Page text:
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Facebook Admits it Stored ‘Hundreds of Millions’ Account Passwords in Plain Text

  • There is no chance to believe or trust these tech giant companies anymore.
  • From 2015 till Now, These Incidents Stated that Nothing is Really Secured at All.
  • Everything You Do Online, Whether You Think, No body would Know, You are DAM Wrong.

Facebook has confirmed on Thursday in a blog post, prompted by a report by the cybersecurity reporter Brian Krebs, that it stored “hundreds of millions” of account password in plaintext for years.

This was discovered in January, said Facebook’s Pedro Canahuati, a part of daily security review.

None of these passwords were visible to anyone outside Facebook, he said. Facebook admitted the security lapse months later, after Krebs said logs were accessible to some 2,000 engineers and developers.

Krebs pointed out that the bug dated back to 2012.

“This caught our attention because our login systems are designed to mask passwords using techniques that make them unreadable,” said Canahuati. “We have found no evidence to date that anyone internally abused or improperly accessed them,” but did not say how the company made that conclusion.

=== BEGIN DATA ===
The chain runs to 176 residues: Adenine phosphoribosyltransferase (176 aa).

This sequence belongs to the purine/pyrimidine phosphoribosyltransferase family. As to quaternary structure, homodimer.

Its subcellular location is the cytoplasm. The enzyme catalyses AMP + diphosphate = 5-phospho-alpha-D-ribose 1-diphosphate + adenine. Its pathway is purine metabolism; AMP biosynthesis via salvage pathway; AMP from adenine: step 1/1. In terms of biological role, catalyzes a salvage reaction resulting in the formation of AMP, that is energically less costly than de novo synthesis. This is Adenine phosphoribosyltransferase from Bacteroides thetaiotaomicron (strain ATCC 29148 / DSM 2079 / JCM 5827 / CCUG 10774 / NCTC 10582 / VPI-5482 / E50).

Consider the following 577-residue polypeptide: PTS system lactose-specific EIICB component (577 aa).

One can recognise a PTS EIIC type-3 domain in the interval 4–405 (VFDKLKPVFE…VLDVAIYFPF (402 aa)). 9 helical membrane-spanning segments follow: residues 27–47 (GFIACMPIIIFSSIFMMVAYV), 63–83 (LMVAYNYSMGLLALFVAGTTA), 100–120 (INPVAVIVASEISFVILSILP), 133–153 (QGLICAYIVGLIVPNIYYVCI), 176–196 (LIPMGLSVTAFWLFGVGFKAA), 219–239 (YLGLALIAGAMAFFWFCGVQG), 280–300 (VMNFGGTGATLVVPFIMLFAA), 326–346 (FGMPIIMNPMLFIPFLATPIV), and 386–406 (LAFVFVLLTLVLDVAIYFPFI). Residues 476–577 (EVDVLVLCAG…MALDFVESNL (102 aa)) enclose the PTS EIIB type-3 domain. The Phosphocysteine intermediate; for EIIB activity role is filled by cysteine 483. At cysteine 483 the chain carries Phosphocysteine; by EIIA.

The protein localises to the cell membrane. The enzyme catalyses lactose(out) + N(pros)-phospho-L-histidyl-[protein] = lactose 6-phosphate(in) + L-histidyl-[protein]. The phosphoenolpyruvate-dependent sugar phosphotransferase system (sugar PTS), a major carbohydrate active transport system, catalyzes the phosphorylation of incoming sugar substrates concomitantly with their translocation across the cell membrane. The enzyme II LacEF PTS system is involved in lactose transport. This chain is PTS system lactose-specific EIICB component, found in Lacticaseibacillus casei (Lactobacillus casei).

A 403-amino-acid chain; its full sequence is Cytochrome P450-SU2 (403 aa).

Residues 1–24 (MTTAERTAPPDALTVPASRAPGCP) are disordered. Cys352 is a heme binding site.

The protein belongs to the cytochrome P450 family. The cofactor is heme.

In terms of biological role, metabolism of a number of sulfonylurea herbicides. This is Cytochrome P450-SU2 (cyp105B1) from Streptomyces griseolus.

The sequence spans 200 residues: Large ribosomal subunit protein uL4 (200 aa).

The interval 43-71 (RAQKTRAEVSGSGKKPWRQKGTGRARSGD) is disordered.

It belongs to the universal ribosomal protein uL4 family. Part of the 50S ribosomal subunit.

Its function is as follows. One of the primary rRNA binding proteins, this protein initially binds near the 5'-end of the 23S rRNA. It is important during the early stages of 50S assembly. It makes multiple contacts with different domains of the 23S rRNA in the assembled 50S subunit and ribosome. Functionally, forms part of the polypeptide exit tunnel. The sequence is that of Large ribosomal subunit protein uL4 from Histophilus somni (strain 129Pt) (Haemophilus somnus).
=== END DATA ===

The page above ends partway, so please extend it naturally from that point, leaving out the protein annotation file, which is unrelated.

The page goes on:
The Facebook officials have not yet confirmed that how did the bug came to be? Storing the passwords in readable formats is an insecure way of storing passwords.

Companies, like Facebook, Has and Salt passwords – to store passwords securely.

That allows the companies to verify a user’s password without knowing what it is.

Twitter and GitHUB were also hit by the same type of bug last year, both of the companies have said that the passwords were stored in the plaintext and not scrambled.

Facebook’s chief executive, Mark Zuckerberg, testifying before Congress in April.CreditTom Brenner/The New York Times
Facebook’s chief executive, Mark Zuckerberg, testifying before Congress in April. Credit Tom Brenner/The New York Times

It was reported back last week that Facebook’s deals that allowed other tech giant companies to access account data without consent was under criminal investigation.

The Irish data protection office, which covers Facebook’s European operations, said the company “informed us of this issue” and the regulator is “currently seeking further information.”

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